Garfield County

Miller & Newberg/Colorado Division of Insurance

   Colorado residents can keep their previous health care plans through the end of 2015, even if they don’t comply with the Affordable Care Act. State insurance officials announced the decision last week. They also explained how health care premiums could change for residents in the Roaring Fork Valley.

Garfield County recently released a report showing air pollution is on a decreasing trend. County officials attribute the decline in part, to improvements in how oil and gas companies operate in the region. As Aspen Public Radio’s Marci Krivonen reports, some county residents don’t think the numbers tell the whole story.

Coroner Election

Apr 22, 2014

  The Garfield County Coroner position is up for election this year.  As it stands now the current coroner will not be running and only one candidate has signed up to run for the post so far.    That’s Republican Rob Glassmire who for the past 12 years has worled as an investigator for the Garfield County Sheriff’s Department.  APR's Roger Adams reports.

Creative Commons/Flickr/401(K) 2012

Pitkin County staff and elected leaders will meet with the State’s top insurance official this week about pricey health insurance. A Kaiser Health News report says Colorado’s “rating area eleven” that covers Pitkin, Eagle, Garfield and Summit Counties, is the most expensive insurance market in the country. Pitkin County Manager Jon Peacock says they’d like to see solutions.

Garfield County

   The Thompson Divide Coalition announced yesterday that Garfield County is supporting proposed legislation to protect the Thompson Divide. Hours later, the County denied that description… and said Commissioners said no such thing.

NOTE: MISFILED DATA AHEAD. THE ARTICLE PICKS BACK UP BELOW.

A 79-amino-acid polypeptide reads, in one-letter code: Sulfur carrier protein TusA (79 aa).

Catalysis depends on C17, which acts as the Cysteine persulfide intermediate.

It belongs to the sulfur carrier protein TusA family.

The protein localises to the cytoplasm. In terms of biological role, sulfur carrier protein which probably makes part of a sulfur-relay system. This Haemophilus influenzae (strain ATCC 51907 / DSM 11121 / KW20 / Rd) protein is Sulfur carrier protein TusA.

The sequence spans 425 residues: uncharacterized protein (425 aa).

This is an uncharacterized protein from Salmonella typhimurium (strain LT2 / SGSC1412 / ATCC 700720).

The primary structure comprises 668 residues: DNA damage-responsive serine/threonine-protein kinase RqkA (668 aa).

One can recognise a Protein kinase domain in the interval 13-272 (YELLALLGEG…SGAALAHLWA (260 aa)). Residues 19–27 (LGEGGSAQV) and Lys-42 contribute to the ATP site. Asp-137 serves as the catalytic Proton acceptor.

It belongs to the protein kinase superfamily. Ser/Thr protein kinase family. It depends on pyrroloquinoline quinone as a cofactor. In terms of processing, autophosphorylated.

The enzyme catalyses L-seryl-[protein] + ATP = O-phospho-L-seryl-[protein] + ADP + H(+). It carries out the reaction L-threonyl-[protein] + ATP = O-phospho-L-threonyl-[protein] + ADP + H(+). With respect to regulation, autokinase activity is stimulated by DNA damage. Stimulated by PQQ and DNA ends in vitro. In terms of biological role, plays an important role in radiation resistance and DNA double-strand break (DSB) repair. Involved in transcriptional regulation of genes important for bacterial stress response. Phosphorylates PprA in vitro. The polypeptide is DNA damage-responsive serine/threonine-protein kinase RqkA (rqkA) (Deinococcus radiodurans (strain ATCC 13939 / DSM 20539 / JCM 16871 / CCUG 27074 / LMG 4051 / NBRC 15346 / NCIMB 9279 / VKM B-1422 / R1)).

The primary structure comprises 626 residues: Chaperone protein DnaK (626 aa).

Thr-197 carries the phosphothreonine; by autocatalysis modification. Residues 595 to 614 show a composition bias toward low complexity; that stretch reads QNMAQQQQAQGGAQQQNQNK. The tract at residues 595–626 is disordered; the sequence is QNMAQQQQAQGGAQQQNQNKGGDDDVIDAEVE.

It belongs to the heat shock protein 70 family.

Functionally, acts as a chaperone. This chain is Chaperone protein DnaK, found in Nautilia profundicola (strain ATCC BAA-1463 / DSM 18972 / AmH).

It was a day of dueling press releases. Around eleven A.M., the Coalition announced that commissioners with Pitkin, Gunnison and Garfield Counties are making a plea... to Republican Representative Scott Tipton to support pending legislation that would limit oil and gas development on the Thompson Divide.


Following complaints from customers and local officials about the high premiums for health care in resort mountain communities, state officials now say they will look into why health care prices are so high in Pitkin, Eagle and Garfield counties. The Colorado Division of Insurance announced Monday, February 3rd it’s launching a study to get to the bottom of that big question… despite the announcement, they don’t plan to lower premiums soon.

Helicopter Crash Kills Three Near Silt

Jan 28, 2014
Holy Cross Energy facebook page

Update - Tuesday January 28th, 2014 at 10:34pm:

Holy Cross Energy releases a photo and name of one of their employees who died in Monday's crash south of Silt as Larry Shaffer.

Post from the Holy Cross Energy facebook page:

Office of Governor John Hickenlooper

    Governor John Hickenlooper says he could get involved with bringing down health insurance prices. That could have a real impact for residents of the Roaring Fork Valley and other mountain towns. Garfield County asked the state's top official earlier this month to intervene with high premiums. The County believes Colorado officials did a sloppy job earlier this year when coming up with prices. But some experts say the state didn't make any mistakes.

Rick Reinhard

  Healthcare premiums under the Affordable Care Act are more expensive in the Roaring Fork Valley than in many parts of the state. They’re high in other mountain counties, too. Governor John Hickenlooper may get involved in bringing down those prices. Garfield County has asked him to intervene, arguing state officials did a bad job earlier this year when coming up with rates. Aspen Public Radio asked a national healthcare expert if the state failed to follow the rules. Reporter Elise Thatcher spoke with Alan Weil.

Ten percent of all pregnancies in Garfield County are to teenage mothers. That’s high compared to the national average. One non profit is working in schools to help bring down the teen pregnancy rate. They’re counting on a combination of education, access to contraception and community involvement. Aspen Public Radio's Marci Krivonen reports.